I’ve been busy with family over the past couple of weeks–our Offspring have been on their school holidays (a two-week break) and also, my cousins, whom I’ve not seen for over a decade, came to visit. It was really great to see them, and meet their children (and introduce ours) and now our Offspring are sad because I told them that the cousins live on the other side of the country! Still, it was lovely to see them all getting along, and my cousins are as awesome as they ever were.
I received call a few months ago, asking if I’d mind participating in a survey. Since it was only going to take up seven minutes of my time, I thought, sure, why not?
The questions were mainly about consumer confidence. I was asked if I thought housing prices were higher than they had been this time last year. (I said no). I was asked if I thought they would go up in the future (I said yes). Then he asked me if our financial situation were better, worse or the same now, compared to the same time last year. I had to think. Our Offspring are getting older, and we’ve needed to pay for items we didn’t need before. I said that I thought we were slightly worse off, financially, than we had been. Finally, he asked me if I thought we would be better off at the same time next year. ‘Oh, better,’ I said, almost without thinking.
I have managed to get rid of most of them but oh, how persistent they are. Now, I could understand their wanting to come into the kitchen, where all the food is, and they have indeed been in recently to get crumbs that our Offspring leave on and under the table, and then they leave when I clean up. But then the other night, the Handsome Sidekick and I were about to climb into bed when we discovered our bedroom — where no food is consumed! — was under attack. They had swarmed all over my bedside table and were even on the bed. After almost 45 minutes we got the last of them. Phew, it was a late night.
On that note, I’m off to double-check that all the surfaces in the kitchen are still clean and ant-free. Enjoy the links!
Discussions about class and writing come up from time to time, and evidently, now is one of those times. I’ve a passing interest in them, in the same way that I always have a passing interest in people talking about writing for a living, and what does and doesn’t impact upon it.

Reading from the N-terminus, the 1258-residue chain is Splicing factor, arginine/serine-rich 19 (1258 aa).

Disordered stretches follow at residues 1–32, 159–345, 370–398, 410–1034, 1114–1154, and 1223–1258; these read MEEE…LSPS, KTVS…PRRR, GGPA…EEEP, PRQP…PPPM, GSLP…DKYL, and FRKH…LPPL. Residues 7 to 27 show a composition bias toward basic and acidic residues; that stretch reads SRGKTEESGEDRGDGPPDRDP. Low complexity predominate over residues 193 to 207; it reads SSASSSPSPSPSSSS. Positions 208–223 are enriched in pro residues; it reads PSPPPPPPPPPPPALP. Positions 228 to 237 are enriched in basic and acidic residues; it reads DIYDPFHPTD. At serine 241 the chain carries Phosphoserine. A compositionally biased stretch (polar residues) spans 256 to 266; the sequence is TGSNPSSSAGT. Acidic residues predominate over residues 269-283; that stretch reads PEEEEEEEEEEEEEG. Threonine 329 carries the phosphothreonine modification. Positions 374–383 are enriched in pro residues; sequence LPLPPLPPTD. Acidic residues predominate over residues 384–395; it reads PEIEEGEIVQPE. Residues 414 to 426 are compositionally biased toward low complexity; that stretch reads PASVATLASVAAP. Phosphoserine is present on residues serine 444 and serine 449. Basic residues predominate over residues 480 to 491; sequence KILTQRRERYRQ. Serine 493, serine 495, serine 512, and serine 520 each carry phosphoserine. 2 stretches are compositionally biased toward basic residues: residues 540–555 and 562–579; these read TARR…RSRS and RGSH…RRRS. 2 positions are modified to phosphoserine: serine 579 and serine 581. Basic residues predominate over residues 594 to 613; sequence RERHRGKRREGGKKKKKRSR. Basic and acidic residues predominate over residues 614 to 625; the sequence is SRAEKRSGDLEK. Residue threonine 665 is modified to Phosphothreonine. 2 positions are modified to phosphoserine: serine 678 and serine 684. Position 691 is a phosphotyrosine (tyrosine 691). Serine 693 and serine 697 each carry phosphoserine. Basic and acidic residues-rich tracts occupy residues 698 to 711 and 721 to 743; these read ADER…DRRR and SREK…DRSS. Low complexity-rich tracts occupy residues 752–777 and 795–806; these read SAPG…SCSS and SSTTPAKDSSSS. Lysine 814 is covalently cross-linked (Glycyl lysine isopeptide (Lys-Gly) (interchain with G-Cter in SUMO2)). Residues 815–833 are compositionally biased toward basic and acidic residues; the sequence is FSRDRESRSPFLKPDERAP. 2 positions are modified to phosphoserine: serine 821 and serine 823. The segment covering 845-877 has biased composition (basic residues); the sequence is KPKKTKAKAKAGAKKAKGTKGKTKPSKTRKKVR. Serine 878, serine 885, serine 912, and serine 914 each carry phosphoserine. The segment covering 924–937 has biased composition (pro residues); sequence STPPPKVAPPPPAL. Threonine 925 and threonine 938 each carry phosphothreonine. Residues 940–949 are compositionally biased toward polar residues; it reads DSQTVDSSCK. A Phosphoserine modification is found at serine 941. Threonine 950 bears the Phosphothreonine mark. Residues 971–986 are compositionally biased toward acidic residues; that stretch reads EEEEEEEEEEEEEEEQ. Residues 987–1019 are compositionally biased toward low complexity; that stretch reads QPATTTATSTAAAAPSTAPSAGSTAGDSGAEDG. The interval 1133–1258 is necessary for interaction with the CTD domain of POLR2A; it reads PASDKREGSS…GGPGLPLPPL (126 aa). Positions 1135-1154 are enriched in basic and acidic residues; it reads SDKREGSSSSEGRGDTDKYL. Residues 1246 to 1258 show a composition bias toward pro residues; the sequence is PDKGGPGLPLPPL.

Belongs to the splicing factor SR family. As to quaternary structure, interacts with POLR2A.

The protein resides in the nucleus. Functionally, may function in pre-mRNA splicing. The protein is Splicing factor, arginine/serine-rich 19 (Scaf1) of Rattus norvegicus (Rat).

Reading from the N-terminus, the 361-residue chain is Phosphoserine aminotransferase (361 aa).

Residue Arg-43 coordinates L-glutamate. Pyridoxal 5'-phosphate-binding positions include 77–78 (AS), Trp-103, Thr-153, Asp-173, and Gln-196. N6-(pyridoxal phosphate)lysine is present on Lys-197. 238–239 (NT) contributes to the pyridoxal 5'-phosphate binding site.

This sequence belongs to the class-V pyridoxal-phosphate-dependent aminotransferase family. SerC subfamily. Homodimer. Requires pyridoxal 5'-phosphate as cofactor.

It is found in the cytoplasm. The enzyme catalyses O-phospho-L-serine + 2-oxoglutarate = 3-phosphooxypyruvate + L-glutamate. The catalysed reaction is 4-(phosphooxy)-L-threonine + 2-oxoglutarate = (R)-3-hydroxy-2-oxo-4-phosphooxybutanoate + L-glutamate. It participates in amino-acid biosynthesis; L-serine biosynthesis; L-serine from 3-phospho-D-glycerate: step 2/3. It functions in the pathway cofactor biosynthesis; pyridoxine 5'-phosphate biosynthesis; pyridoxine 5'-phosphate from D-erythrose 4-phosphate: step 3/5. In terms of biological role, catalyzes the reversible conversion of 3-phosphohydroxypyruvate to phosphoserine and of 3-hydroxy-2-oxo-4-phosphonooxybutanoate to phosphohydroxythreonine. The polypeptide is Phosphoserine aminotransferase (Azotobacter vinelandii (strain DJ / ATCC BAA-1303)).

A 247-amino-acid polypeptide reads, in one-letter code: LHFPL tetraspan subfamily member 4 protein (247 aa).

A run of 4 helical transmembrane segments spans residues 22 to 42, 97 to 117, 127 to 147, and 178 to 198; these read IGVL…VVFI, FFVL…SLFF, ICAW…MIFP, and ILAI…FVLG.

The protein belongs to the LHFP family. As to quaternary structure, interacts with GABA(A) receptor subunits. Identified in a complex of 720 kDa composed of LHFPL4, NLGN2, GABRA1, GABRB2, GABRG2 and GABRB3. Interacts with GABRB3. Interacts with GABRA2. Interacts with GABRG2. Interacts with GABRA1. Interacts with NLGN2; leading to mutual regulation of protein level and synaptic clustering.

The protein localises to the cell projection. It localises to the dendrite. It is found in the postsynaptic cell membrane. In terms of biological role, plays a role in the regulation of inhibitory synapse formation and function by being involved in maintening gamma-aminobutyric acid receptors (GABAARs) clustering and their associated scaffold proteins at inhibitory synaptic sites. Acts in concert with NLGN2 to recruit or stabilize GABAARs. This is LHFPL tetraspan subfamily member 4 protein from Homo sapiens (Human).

When it comes to class, though, I struggle a little. Poverty lines are arbitrary and don’t take into account all sorts of ways in which one can be rich or poor, but let’s just say that if we’re basing class on income, then my family and I are definitely not middle class.
The other night I drove to get a takeaway meal to share with the Handsome Sidekick for our tea, and the national radio station was replaying the opening address to the 2014 Sydney Writers’ Festival. The speaker was Andrew Solomon, and even though I only listened to about twenty minutes’ worth, the parts I heard had me moved to both tears and laughter. As I got out at home and reluctantly turned off the radio, I thought to myself, ‘What a simply brilliant speech.’
For almost two years, there has been a police investigation called Operation Yewtree running in the United Kingdom. It began when there were allegations of sexual abuse by once-lauded radio DJ and television personality, Jimmy Savile, who died in 2011.
This wide-sweeping operation has investigated several well-known men who worked in the entertainment industry in Britain during the 1960s, 70s and 80s. Among them was Australian artist, musician and entertainer, Rolf Harris, who has lived in England since he was a young man, but was still considered by many to be one our more successful exports.